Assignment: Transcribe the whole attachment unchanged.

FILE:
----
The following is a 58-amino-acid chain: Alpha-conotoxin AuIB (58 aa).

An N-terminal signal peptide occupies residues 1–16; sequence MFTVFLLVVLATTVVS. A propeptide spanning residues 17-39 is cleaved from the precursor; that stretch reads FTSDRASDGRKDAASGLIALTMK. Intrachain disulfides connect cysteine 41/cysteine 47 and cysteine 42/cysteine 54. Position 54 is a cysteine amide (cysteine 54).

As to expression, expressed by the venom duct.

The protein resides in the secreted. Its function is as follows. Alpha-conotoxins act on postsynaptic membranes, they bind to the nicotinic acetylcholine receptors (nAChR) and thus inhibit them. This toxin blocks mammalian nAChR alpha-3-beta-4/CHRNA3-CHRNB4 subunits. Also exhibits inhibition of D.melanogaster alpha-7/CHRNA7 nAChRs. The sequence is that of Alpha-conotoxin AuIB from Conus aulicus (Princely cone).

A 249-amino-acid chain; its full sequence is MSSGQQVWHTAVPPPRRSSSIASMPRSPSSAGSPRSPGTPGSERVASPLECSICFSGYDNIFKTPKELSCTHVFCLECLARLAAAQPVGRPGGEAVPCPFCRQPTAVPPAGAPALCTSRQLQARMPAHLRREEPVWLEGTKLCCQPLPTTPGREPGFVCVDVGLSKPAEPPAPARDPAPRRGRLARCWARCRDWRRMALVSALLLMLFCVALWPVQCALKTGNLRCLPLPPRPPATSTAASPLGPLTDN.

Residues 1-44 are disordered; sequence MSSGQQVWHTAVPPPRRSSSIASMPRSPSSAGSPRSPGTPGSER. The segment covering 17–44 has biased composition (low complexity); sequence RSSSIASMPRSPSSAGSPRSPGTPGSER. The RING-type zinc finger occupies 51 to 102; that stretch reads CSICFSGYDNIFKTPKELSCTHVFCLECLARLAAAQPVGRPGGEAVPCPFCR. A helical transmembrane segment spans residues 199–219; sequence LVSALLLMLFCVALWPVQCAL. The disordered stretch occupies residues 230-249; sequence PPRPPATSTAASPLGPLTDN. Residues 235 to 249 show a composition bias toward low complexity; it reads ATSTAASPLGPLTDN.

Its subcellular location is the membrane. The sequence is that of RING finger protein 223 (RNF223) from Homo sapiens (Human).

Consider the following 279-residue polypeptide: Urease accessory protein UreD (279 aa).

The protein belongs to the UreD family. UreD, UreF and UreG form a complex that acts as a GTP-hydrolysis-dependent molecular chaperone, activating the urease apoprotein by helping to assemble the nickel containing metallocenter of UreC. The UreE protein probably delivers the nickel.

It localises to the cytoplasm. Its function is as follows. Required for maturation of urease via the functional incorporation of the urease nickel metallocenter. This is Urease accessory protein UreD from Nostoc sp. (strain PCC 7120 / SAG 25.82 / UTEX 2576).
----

The following is a 58-amino-acid chain: Alpha-conotoxin AuIB (58 aa).

An N-terminal signal peptide occupies residues 1–16; sequence MFTVFLLVVLATTVVS. A propeptide spanning residues 17-39 is cleaved from the precursor; that stretch reads FTSDRASDGRKDAASGLIALTMK. Intrachain disulfides connect cysteine 41/cysteine 47 and cysteine 42/cysteine 54. Position 54 is a cysteine amide (cysteine 54).

As to expression, expressed by the venom duct.

The protein resides in the secreted. Its function is as follows. Alpha-conotoxins act on postsynaptic membranes, they bind to the nicotinic acetylcholine receptors (nAChR) and thus inhibit them. This toxin blocks mammalian nAChR alpha-3-beta-4/CHRNA3-CHRNB4 subunits. Also exhibits inhibition of D.melanogaster alpha-7/CHRNA7 nAChRs. The sequence is that of Alpha-conotoxin AuIB from Conus aulicus (Princely cone).

A 249-amino-acid chain; its full sequence is MSSGQQVWHTAVPPPRRSSSIASMPRSPSSAGSPRSPGTPGSERVASPLECSICFSGYDNIFKTPKELSCTHVFCLECLARLAAAQPVGRPGGEAVPCPFCRQPTAVPPAGAPALCTSRQLQARMPAHLRREEPVWLEGTKLCCQPLPTTPGREPGFVCVDVGLSKPAEPPAPARDPAPRRGRLARCWARCRDWRRMALVSALLLMLFCVALWPVQCALKTGNLRCLPLPPRPPATSTAASPLGPLTDN.

Residues 1-44 are disordered; sequence MSSGQQVWHTAVPPPRRSSSIASMPRSPSSAGSPRSPGTPGSER. The segment covering 17–44 has biased composition (low complexity); sequence RSSSIASMPRSPSSAGSPRSPGTPGSER. The RING-type zinc finger occupies 51 to 102; that stretch reads CSICFSGYDNIFKTPKELSCTHVFCLECLARLAAAQPVGRPGGEAVPCPFCR. A helical transmembrane segment spans residues 199–219; sequence LVSALLLMLFCVALWPVQCAL. The disordered stretch occupies residues 230-249; sequence PPRPPATSTAASPLGPLTDN. Residues 235 to 249 show a composition bias toward low complexity; it reads ATSTAASPLGPLTDN.

Its subcellular location is the membrane. The sequence is that of RING finger protein 223 (RNF223) from Homo sapiens (Human).

Consider the following 279-residue polypeptide: Urease accessory protein UreD (279 aa).

The protein belongs to the UreD family. UreD, UreF and UreG form a complex that acts as a GTP-hydrolysis-dependent molecular chaperone, activating the urease apoprotein by helping to assemble the nickel containing metallocenter of UreC. The UreE protein probably delivers the nickel.

It localises to the cytoplasm. Its function is as follows. Required for maturation of urease via the functional incorporation of the urease nickel metallocenter. This is Urease accessory protein UreD from Nostoc sp. (strain PCC 7120 / SAG 25.82 / UTEX 2576).